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Right-wing media figures seized on what ABC News’ Jake Tapper has described as an "apparently erroneous" report of a statement allegedly made by President Obama’s nominee for special envoy to the Organization of the Islamic Conference Rashad Hussain to portray him as a "pro-jihadist," a "radical," and a "terrorist sympathizer." But, as Tapper points out, Hussain has argued that terrorism is "antithetical" to Islam had has written extensively on "[d]iscrediting the terrorist ideology…to stop al-Qaeda and other terrorist groups."
Fox News: "Obama’s Islamic Envoy Quoted Defending Man Charged With Aiding Terrorists." A February 16 FoxNews.com article reported on the "controversy over remarks attributed to [Hussain] defending a man who later pleaded guilty to conspiring to aid a terrorist group." Despite acknowledging in the article that "the White House says the controversial remarks defending Al-Arian two years earlier were made by his daughter — not by Hussain," the article ran the title "Obama’s Islamic Envoy Quoted Defending Man Charged With Aiding Terrorists."
American Thinker calls Hussain "a terrorist sympathizer," who is "pro-jihadist." On a February 18 blog, American Thinker contributor J. C. Arenas asked "how a terrorist sympathizer has risen to such a position within the president’s administration." Arenas also calls Hussain "pro-jihadist" and referred to President Obama’s "radical minions," who are "members of an increasing network of radical individuals whom share a common belief system and they’re working together for a common purpose; to fundamentally change America."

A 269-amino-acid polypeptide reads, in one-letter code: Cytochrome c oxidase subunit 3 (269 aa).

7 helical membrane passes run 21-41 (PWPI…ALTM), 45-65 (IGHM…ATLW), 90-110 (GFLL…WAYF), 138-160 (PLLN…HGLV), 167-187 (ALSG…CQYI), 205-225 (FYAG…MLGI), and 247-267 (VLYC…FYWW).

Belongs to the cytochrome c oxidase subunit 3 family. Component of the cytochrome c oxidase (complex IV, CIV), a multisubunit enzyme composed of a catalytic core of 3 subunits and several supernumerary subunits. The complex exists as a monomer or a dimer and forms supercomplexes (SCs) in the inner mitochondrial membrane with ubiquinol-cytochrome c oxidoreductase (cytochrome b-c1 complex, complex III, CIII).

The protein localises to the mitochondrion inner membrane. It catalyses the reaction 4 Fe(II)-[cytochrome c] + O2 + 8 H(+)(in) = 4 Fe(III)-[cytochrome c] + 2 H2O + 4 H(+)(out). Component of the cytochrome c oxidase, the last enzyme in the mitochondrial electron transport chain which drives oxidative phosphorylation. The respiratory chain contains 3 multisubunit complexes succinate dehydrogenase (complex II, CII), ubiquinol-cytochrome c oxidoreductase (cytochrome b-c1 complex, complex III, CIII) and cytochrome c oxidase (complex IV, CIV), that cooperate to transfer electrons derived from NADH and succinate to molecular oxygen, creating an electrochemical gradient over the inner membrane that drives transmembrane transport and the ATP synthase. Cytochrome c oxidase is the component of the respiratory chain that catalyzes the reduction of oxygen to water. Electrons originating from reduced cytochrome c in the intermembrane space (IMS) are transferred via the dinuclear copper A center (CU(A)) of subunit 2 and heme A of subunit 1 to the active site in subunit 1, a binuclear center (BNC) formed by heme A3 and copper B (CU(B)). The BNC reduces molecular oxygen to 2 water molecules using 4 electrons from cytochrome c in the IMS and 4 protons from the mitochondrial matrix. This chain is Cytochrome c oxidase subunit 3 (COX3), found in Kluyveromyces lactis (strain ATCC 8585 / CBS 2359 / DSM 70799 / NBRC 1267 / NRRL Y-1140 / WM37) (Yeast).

Atlas Shrugs called Hussain a "Jihadist in the White House." On February 17, Atlas Shrugs writer Pamela Geller highlighted a Human Events post by Robert Spencer, under the headline "Covering up for Jihadists in the White House."
Hannity guest: Hussain’s appointment is "an intentional effort to get folks with a radical perspective into the administration." On the February 17 edition of his Fox News program, host Sean Hannity said of Hussain’s appointment: "[N]ow I don’t know what has happened with the vetting process," adding that "[an] Obama nominee defended a guy who was convicted of aiding a terrorist group." Fox News contributor Pat Caddell said, "[I]f the White House hadn’t had so many problems with people, they might be able to get away with the fact that they are claiming it was his sister." Fox News contributor Kate Obenshain claimed that "there’s no mistake, it’s not the vetting process, Sean. It’s an intentional effort to get folks with a radical perspective into the administration," and said of the disputed quote, "Give me a break! This guy, you mean to tell me for five years, he didn’t mind being inappropriately — a quote inappropriately attributed to him where he’s defending a man involved with an organization that killed over 100 Israelis?"
Brad Blakeman: Hussain has "more in common with our enemies than what we stand for as a nation" and Obama should "dump him now." Appearing on the February 17 edition of Fox News’ America Live, Republican strategist Brad Blakeman asked "how is it possible that the White House found somebody who has more in common with our enemies than what we stand for as a nation? This is our representative to the Muslim world? Somebody who aids and abets a confessed terrorist?" After host Megyn Kelly asked Blakeman if he was "overstat[ing] the case," he responded "I do not," and added, "For him to have made those comments after being appointed to a White House position is unconscionable and the president needs to dump this guy and dump him now."